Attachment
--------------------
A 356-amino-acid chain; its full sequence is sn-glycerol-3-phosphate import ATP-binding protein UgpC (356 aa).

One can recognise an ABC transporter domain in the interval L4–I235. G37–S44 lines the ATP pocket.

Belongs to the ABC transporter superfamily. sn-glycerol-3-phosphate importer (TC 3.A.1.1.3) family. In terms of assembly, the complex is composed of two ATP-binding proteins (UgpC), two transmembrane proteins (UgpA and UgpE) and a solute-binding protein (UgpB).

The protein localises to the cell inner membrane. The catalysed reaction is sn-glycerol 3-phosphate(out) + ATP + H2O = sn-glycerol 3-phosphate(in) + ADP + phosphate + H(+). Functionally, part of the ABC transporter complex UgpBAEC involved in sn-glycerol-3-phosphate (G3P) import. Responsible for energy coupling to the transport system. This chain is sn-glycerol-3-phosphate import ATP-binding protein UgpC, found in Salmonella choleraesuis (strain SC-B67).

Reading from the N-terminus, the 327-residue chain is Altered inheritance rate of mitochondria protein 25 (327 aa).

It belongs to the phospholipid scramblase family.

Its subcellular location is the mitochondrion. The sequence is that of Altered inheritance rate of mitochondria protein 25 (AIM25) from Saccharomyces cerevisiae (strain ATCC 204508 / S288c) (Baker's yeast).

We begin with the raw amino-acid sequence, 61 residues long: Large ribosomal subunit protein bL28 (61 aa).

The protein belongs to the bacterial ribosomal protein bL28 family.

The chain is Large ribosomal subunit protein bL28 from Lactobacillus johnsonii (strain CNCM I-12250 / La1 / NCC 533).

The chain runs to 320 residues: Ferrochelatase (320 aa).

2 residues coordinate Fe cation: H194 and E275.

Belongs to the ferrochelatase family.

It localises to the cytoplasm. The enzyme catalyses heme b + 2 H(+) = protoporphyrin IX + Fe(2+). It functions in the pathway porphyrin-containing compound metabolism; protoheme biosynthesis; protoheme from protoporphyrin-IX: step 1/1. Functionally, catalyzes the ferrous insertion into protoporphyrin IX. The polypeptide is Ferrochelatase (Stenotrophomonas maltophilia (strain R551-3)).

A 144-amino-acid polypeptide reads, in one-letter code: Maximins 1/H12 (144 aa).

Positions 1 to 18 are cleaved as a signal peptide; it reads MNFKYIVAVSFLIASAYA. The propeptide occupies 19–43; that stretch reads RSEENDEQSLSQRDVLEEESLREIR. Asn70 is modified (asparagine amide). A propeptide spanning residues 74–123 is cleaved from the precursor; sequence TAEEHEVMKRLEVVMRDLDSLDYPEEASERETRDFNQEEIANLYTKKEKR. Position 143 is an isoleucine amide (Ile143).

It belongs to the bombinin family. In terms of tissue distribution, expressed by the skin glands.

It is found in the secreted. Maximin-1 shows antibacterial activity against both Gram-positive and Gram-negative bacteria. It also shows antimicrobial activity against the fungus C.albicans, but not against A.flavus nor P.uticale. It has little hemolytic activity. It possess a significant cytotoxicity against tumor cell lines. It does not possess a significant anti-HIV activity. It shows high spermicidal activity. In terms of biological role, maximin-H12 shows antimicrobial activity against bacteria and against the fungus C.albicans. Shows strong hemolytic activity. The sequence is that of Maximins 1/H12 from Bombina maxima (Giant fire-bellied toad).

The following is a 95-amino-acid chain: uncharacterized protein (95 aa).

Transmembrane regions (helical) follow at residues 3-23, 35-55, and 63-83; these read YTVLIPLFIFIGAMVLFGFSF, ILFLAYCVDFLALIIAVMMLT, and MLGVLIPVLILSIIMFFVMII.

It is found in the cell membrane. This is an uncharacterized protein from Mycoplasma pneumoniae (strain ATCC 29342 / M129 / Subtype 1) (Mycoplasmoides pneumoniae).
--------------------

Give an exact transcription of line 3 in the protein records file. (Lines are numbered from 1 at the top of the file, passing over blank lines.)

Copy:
Belongs to the ABC transporter superfamily. sn-glycerol-3-phosphate importer (TC 3.A.1.1.3) family. In terms of assembly, the complex is composed of two ATP-binding proteins (UgpC), two transmembrane proteins (UgpA and UgpE) and a solute-binding protein (UgpB).